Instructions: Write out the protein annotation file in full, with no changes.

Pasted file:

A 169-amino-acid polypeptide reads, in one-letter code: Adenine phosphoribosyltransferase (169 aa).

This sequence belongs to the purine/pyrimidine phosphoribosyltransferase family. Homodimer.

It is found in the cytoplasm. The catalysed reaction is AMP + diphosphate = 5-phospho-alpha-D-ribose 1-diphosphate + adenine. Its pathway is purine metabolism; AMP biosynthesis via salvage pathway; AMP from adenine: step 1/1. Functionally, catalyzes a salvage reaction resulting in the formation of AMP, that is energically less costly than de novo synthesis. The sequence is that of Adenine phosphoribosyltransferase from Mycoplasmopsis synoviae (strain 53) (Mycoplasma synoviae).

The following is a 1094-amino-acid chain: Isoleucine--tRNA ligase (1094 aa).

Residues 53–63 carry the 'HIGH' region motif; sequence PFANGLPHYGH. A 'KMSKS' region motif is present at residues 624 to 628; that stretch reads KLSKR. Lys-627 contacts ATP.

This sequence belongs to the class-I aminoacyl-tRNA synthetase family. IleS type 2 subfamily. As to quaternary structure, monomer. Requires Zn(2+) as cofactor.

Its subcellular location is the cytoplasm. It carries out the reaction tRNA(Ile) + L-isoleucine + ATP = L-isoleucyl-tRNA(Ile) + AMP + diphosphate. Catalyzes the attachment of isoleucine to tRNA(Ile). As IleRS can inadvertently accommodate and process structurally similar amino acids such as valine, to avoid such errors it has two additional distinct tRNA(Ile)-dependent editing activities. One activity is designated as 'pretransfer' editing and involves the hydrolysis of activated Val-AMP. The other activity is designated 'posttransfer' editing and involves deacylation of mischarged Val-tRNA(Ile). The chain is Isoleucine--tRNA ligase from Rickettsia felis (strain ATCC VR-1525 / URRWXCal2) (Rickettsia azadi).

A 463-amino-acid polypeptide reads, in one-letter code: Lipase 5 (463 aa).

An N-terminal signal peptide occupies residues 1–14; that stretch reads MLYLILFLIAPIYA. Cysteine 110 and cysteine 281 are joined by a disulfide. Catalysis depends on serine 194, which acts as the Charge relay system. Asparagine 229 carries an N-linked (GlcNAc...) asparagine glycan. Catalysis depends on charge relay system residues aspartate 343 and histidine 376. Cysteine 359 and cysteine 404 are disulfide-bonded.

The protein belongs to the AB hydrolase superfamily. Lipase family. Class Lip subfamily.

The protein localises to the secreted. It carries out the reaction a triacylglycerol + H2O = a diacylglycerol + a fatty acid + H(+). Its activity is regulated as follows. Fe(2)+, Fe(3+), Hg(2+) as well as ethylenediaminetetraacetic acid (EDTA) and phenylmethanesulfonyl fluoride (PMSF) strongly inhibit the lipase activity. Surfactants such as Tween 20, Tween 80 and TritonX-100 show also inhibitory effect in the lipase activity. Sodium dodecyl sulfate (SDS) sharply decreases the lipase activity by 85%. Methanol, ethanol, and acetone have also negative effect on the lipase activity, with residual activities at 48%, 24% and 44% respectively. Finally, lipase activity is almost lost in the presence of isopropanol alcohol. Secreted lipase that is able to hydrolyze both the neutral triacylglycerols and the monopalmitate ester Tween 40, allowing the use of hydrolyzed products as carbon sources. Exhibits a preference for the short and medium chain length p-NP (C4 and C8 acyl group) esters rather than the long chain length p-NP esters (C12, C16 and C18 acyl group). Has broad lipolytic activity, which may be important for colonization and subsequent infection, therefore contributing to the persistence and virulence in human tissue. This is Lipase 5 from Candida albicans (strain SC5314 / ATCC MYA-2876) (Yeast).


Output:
A 169-amino-acid polypeptide reads, in one-letter code: Adenine phosphoribosyltransferase (169 aa).

This sequence belongs to the purine/pyrimidine phosphoribosyltransferase family. Homodimer.

It is found in the cytoplasm. The catalysed reaction is AMP + diphosphate = 5-phospho-alpha-D-ribose 1-diphosphate + adenine. Its pathway is purine metabolism; AMP biosynthesis via salvage pathway; AMP from adenine: step 1/1. Functionally, catalyzes a salvage reaction resulting in the formation of AMP, that is energically less costly than de novo synthesis. The sequence is that of Adenine phosphoribosyltransferase from Mycoplasmopsis synoviae (strain 53) (Mycoplasma synoviae).

The following is a 1094-amino-acid chain: Isoleucine--tRNA ligase (1094 aa).

Residues 53–63 carry the 'HIGH' region motif; sequence PFANGLPHYGH. A 'KMSKS' region motif is present at residues 624 to 628; that stretch reads KLSKR. Lys-627 contacts ATP.

This sequence belongs to the class-I aminoacyl-tRNA synthetase family. IleS type 2 subfamily. As to quaternary structure, monomer. Requires Zn(2+) as cofactor.

Its subcellular location is the cytoplasm. It carries out the reaction tRNA(Ile) + L-isoleucine + ATP = L-isoleucyl-tRNA(Ile) + AMP + diphosphate. Catalyzes the attachment of isoleucine to tRNA(Ile). As IleRS can inadvertently accommodate and process structurally similar amino acids such as valine, to avoid such errors it has two additional distinct tRNA(Ile)-dependent editing activities. One activity is designated as 'pretransfer' editing and involves the hydrolysis of activated Val-AMP. The other activity is designated 'posttransfer' editing and involves deacylation of mischarged Val-tRNA(Ile). The chain is Isoleucine--tRNA ligase from Rickettsia felis (strain ATCC VR-1525 / URRWXCal2) (Rickettsia azadi).

A 463-amino-acid polypeptide reads, in one-letter code: Lipase 5 (463 aa).

An N-terminal signal peptide occupies residues 1–14; that stretch reads MLYLILFLIAPIYA. Cysteine 110 and cysteine 281 are joined by a disulfide. Catalysis depends on serine 194, which acts as the Charge relay system. Asparagine 229 carries an N-linked (GlcNAc...) asparagine glycan. Catalysis depends on charge relay system residues aspartate 343 and histidine 376. Cysteine 359 and cysteine 404 are disulfide-bonded.

The protein belongs to the AB hydrolase superfamily. Lipase family. Class Lip subfamily.

The protein localises to the secreted. It carries out the reaction a triacylglycerol + H2O = a diacylglycerol + a fatty acid + H(+). Its activity is regulated as follows. Fe(2)+, Fe(3+), Hg(2+) as well as ethylenediaminetetraacetic acid (EDTA) and phenylmethanesulfonyl fluoride (PMSF) strongly inhibit the lipase activity. Surfactants such as Tween 20, Tween 80 and TritonX-100 show also inhibitory effect in the lipase activity. Sodium dodecyl sulfate (SDS) sharply decreases the lipase activity by 85%. Methanol, ethanol, and acetone have also negative effect on the lipase activity, with residual activities at 48%, 24% and 44% respectively. Finally, lipase activity is almost lost in the presence of isopropanol alcohol. Secreted lipase that is able to hydrolyze both the neutral triacylglycerols and the monopalmitate ester Tween 40, allowing the use of hydrolyzed products as carbon sources. Exhibits a preference for the short and medium chain length p-NP (C4 and C8 acyl group) esters rather than the long chain length p-NP esters (C12, C16 and C18 acyl group). Has broad lipolytic activity, which may be important for colonization and subsequent infection, therefore contributing to the persistence and virulence in human tissue. This is Lipase 5 from Candida albicans (strain SC5314 / ATCC MYA-2876) (Yeast).